March 28, 6pm, Wolff Conference Room (6 E 16th St, Room 1103)
Neil Roberts Associate Professor, Africana Studies Program and Faculty Affiliate, Departments of Political Science & Religion, Williams College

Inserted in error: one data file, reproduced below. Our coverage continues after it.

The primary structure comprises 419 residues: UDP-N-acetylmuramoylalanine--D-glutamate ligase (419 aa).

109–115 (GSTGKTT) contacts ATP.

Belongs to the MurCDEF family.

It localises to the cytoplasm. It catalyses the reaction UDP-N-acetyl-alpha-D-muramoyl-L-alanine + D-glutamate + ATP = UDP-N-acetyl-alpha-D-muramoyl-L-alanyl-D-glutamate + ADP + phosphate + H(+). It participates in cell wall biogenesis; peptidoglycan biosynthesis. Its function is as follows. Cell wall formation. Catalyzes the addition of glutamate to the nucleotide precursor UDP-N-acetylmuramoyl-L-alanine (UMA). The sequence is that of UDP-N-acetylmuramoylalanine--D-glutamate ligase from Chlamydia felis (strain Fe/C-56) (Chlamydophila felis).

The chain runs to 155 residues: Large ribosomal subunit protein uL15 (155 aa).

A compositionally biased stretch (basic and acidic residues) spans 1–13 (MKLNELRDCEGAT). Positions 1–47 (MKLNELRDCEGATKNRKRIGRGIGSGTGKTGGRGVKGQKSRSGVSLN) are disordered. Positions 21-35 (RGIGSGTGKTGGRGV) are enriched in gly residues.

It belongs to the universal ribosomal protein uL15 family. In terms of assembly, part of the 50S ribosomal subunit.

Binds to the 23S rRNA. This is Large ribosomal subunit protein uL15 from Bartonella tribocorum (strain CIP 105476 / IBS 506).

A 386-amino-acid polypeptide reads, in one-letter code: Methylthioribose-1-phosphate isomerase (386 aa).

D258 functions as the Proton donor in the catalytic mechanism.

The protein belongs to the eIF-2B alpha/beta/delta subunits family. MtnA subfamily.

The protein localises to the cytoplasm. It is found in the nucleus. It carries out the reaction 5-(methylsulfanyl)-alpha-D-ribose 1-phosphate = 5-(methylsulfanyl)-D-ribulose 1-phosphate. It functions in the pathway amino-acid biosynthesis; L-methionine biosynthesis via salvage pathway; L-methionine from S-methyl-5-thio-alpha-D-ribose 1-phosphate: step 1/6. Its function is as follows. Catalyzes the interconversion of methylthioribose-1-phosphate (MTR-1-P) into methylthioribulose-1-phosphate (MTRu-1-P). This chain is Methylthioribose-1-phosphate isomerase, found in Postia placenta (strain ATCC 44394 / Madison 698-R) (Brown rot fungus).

Neil Roberts’s colloquium talk draws upon core claims advanced in the author’s recent book Freedom as Marronage and it delves into the implications of the work’s argument for the meaning of freedom, the types of texts we consult to study ideas and phenomena, the nature of political theory, and the black radical tradition. It argues that marronage is a conception of freedom emanating from the latter whose heuristic value spans epochs and intellectual traditions. The talk discusses black politics, Afro-Caribbean thought, the meaning of radical, and the contours of the black radical tradition; posits marronage as a suggestive philosophy and political imaginary to radicalize this tradition in more useful ways than alternative contemporary discourses; and responds thematically to the most challenging critiques to its theorization.